Pronouns and Non-Specific Genders

Have you ever wondered how you should reference a non-specific gender when writing? What pronoun should be used?

We all know that for eons, the masculine pronoun was used when faced with these questions. It was the accepted unspoken rule.

If a writer needed to use a pronoun for a non-specific gender, he would use “he.” No one gave it a second thought. But, times have changed . . . is this strategy still acceptable?

Of late, it seems many writers are unsure of the correct pronoun to use. Many of us, including me, use a number of different pronouns when faced with this situation. As an example, let me backtrack a bit first and explain how I use to tackle this dilemma.

My Old Strategy of Referencing a Non-Specific Gender

When I wrote a sentence, and realized I was referencing a non-specific genre, I’d write “he/she,” “he and she,” or “he or she.” More often I would revise the sentence to avoid having to be in this situation. But, I was never sure if what I was doing was correct.

For example, I might write the following: When a child suffers with allergies, he/she should be seen by his/her doctor.

Trying not to fall into the old masculine pronoun strategy or having a clunky looking sentence, I would try to use both genders or eliminate the problem.

To eliminate the problem, I'd change the sentence to: When children suffer with allergies, they should be seen by their doctor.

While this works well, sometimes you need to reference “a child,” or “an adult.” Not all sentences can be fixed by changed the noun to plural. Working through these problems took time and thought.

But the days of guessing are gone . . . we now have a clear cut strategy to use.

The New Protocol for Referencing a Non-Specific Gender

We have finally progressed beyond the old standard protocol of tackling this situation with a masculine pronoun.

Now, using either the feminine or masculine pronoun is allowed and even encouraged. It’s actually fine to use whatever you want, even “he/she.” But, again we want to avoid the clunky looking sentence.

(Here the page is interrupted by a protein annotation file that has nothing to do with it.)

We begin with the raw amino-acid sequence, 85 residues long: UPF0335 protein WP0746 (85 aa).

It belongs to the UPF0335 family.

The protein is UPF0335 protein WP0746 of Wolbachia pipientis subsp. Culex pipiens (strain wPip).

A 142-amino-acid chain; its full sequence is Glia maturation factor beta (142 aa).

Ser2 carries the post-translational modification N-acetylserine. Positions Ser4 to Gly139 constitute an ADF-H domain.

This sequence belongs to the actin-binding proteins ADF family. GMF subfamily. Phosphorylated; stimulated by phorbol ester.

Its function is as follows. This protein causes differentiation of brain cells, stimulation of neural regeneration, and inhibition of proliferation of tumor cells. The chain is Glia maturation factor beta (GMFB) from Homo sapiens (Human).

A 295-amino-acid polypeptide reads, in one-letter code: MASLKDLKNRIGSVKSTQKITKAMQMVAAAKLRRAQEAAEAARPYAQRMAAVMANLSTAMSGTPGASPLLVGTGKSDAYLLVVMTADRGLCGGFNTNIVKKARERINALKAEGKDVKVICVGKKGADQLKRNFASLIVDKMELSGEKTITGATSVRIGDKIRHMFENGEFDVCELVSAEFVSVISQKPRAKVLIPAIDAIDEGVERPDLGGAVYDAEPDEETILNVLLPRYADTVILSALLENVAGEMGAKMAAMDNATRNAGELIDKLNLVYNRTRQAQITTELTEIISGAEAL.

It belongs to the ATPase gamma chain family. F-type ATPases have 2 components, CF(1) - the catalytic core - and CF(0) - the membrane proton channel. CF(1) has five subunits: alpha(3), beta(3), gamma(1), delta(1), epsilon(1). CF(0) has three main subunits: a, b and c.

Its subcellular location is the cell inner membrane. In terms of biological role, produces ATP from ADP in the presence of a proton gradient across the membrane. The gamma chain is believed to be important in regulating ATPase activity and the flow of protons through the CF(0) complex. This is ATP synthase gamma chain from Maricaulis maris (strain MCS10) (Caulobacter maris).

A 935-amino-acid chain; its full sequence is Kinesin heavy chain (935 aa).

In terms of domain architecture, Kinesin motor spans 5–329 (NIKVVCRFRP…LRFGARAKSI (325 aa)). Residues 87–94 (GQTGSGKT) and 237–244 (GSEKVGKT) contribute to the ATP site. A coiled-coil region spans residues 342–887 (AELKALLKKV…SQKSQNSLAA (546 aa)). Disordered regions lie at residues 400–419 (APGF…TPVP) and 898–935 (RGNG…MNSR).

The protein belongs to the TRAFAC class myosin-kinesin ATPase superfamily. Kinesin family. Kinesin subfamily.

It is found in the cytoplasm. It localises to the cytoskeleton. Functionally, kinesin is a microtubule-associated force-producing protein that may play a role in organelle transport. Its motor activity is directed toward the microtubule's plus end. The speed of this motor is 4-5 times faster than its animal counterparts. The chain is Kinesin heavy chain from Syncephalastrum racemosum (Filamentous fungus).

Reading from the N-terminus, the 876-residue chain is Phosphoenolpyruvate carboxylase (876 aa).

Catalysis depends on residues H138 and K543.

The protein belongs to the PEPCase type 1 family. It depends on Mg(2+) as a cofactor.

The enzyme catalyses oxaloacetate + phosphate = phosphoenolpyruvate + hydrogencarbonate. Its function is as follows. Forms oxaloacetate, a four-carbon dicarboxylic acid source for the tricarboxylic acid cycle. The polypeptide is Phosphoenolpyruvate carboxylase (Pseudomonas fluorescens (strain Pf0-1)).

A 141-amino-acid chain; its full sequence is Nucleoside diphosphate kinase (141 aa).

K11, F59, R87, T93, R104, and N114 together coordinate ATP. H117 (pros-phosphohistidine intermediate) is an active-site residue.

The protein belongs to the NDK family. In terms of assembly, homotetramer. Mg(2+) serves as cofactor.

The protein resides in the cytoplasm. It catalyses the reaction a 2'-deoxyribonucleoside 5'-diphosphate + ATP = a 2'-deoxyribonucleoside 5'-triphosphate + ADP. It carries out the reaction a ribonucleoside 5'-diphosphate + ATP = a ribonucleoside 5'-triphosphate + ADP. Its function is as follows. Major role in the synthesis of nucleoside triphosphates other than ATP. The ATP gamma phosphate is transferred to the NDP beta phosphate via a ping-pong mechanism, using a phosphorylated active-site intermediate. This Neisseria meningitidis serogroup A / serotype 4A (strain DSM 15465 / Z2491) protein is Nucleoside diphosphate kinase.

According to a post in Writer’s Digest, Questions and Quandaries, using either “he” or “she” throughout an article or post is perfectly acceptable. Another method is to alternate between “he” and “she” within the same article or post. I guess we can now be called equal opportunity pronoun gender writers.


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Anonymous said...

Hi Karen, thanks for your post. We are equal opportunity pronoun gender writers. That would certainly get peoples attention if they ask what you do for a living. : )

Karen Cioffi said...

Suzanne, that would be funny! :)

Karen Cioffi said...
This comment has been removed by the author.
Vivian Zabel said...

I've been one for years and didn't know what I was. Wow.

Karen Cioffi said...

Vivian, I always had a problem with this topic. Now I'm one too! :)

Donna McDine said...

Karen...great topic. Thanks for sharing your insights!

Unknown said...

Thanks for the clarifications you sited, Karen.

Karen Cioffi said...

Donna and Kathy,

Thanks for stopping by!

Karen Cioffi said...

Donna and Kathy,

Thanks for stopping by!

dana e donovan said...

Thanks Karen. Now when one posts a comment, he can speak her mind and she won't sound like he doesn't know what she is talking about. Only kidding. Great info. Thanks again!

Margaret Fieland said...

Karen, a lot of writers (including me) use "they" even in the singular -- even though it's incorrect -- to avoid this problem ..:

if a child needs to go to the doctor, they...

Janet Ann Collins said...

Whew! What a relief to know the Powers That Be have finally resolved the problem. Thanks for sharing the information.

Jane Kennedy Sutton said...

Thanks for clearing up this dilemma for me!

Kristi's Book Nook said...

Thanks for the information. I have trouble with this often.

Cheryl said...

Great article, Karen. I've done this for years in my articles. I figured I better not tick off readers by relying on the masculine pronoun too much.


Karen Cioffi said...

Dana, you're funny. LOL

Peggy, I've done that, but always went back and changed the structure of the sentence to fit the they.

Jane and Kristi, I know the info helped me and wanted to share - glad it helped you too.

Cheryl, isn't if funny that this simple little detail in our writing can cause us to waste time and bother us enough to even think about it. :)

Thanks All for stopping by!

Suzanne Lieurance said...

Hi, Karen,

I try to do what you usually do - change the sentence, if possible, so I don't need a gender specific pronoun. However, I also use "he" and "she" throughout an article or other manuscript, without going crazy trying to switch back and forth.

Nice article! I'm sure many writers have questions about this topic.

T. Forehand said...

Great information for those of us challenged with the he/she use of pronouns. I will use this to improve my own writing. thanks for sharing.

Carolyn Howard-Johnson said...

Excellent article, Karen. I'd like to run it later on my Any chance of that?

PS: If I feel is must use he/she, I usually go the Chicago Style Book route and say "he or she." The slashes, as you say, are distracting and clunky.

Liana said...

Thanks for the information Karen! I use They or use the plural-my students have always been confused by this.

Karen Cioffi said...

Suzanne, Terri, Carolyn, and Liana, thanks for stopping by. This topic seems to be one of interest to many.

And, Carolyn, of course you can run it at thefrugaleditior.blogspot.